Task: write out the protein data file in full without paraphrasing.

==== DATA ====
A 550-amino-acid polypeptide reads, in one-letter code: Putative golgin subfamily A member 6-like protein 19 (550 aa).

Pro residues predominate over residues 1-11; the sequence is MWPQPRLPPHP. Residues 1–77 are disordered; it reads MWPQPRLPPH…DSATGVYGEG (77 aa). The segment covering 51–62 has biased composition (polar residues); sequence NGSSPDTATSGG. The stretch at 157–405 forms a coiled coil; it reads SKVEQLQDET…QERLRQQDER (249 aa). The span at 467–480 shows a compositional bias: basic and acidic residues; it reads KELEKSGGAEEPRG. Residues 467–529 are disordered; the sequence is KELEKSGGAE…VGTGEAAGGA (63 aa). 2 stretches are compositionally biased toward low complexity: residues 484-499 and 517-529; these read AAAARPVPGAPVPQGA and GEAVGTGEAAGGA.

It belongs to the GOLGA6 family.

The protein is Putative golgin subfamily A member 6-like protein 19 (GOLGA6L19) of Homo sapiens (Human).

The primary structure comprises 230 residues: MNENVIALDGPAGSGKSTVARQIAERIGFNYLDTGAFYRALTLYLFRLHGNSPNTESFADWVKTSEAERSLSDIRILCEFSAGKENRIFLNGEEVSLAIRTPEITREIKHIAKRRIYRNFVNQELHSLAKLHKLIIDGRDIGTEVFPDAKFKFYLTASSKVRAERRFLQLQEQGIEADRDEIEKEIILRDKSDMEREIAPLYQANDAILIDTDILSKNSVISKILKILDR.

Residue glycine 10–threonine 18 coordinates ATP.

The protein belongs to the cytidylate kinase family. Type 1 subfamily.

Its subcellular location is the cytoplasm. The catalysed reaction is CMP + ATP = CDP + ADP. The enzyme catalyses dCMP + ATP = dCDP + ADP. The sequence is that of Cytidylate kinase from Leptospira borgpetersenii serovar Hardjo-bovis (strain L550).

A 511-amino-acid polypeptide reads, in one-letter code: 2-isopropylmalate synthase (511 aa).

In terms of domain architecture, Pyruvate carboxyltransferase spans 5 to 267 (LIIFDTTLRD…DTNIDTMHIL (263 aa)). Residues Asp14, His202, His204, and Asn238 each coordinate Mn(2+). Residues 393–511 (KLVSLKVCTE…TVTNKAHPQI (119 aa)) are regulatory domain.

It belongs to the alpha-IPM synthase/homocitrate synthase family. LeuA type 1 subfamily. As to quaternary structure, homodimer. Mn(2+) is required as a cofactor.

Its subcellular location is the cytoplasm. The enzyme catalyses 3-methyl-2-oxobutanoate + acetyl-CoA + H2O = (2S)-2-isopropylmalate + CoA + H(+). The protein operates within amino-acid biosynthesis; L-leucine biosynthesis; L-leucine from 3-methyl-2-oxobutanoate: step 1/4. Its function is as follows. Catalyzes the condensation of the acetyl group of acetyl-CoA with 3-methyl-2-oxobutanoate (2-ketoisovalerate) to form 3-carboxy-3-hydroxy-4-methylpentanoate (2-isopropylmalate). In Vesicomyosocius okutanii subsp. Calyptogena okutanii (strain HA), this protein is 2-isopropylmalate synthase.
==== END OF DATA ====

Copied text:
A 550-amino-acid polypeptide reads, in one-letter code: Putative golgin subfamily A member 6-like protein 19 (550 aa).

Pro residues predominate over residues 1-11; the sequence is MWPQPRLPPHP. Residues 1–77 are disordered; it reads MWPQPRLPPH…DSATGVYGEG (77 aa). The segment covering 51–62 has biased composition (polar residues); sequence NGSSPDTATSGG. The stretch at 157–405 forms a coiled coil; it reads SKVEQLQDET…QERLRQQDER (249 aa). The span at 467–480 shows a compositional bias: basic and acidic residues; it reads KELEKSGGAEEPRG. Residues 467–529 are disordered; the sequence is KELEKSGGAE…VGTGEAAGGA (63 aa). 2 stretches are compositionally biased toward low complexity: residues 484-499 and 517-529; these read AAAARPVPGAPVPQGA and GEAVGTGEAAGGA.

It belongs to the GOLGA6 family.

The protein is Putative golgin subfamily A member 6-like protein 19 (GOLGA6L19) of Homo sapiens (Human).

The primary structure comprises 230 residues: MNENVIALDGPAGSGKSTVARQIAERIGFNYLDTGAFYRALTLYLFRLHGNSPNTESFADWVKTSEAERSLSDIRILCEFSAGKENRIFLNGEEVSLAIRTPEITREIKHIAKRRIYRNFVNQELHSLAKLHKLIIDGRDIGTEVFPDAKFKFYLTASSKVRAERRFLQLQEQGIEADRDEIEKEIILRDKSDMEREIAPLYQANDAILIDTDILSKNSVISKILKILDR.

Residue glycine 10–threonine 18 coordinates ATP.

The protein belongs to the cytidylate kinase family. Type 1 subfamily.

Its subcellular location is the cytoplasm. The catalysed reaction is CMP + ATP = CDP + ADP. The enzyme catalyses dCMP + ATP = dCDP + ADP. The sequence is that of Cytidylate kinase from Leptospira borgpetersenii serovar Hardjo-bovis (strain L550).

A 511-amino-acid polypeptide reads, in one-letter code: 2-isopropylmalate synthase (511 aa).

In terms of domain architecture, Pyruvate carboxyltransferase spans 5 to 267 (LIIFDTTLRD…DTNIDTMHIL (263 aa)). Residues Asp14, His202, His204, and Asn238 each coordinate Mn(2+). Residues 393–511 (KLVSLKVCTE…TVTNKAHPQI (119 aa)) are regulatory domain.

It belongs to the alpha-IPM synthase/homocitrate synthase family. LeuA type 1 subfamily. As to quaternary structure, homodimer. Mn(2+) is required as a cofactor.

Its subcellular location is the cytoplasm. The enzyme catalyses 3-methyl-2-oxobutanoate + acetyl-CoA + H2O = (2S)-2-isopropylmalate + CoA + H(+). The protein operates within amino-acid biosynthesis; L-leucine biosynthesis; L-leucine from 3-methyl-2-oxobutanoate: step 1/4. Its function is as follows. Catalyzes the condensation of the acetyl group of acetyl-CoA with 3-methyl-2-oxobutanoate (2-ketoisovalerate) to form 3-carboxy-3-hydroxy-4-methylpentanoate (2-isopropylmalate). In Vesicomyosocius okutanii subsp. Calyptogena okutanii (strain HA), this protein is 2-isopropylmalate synthase.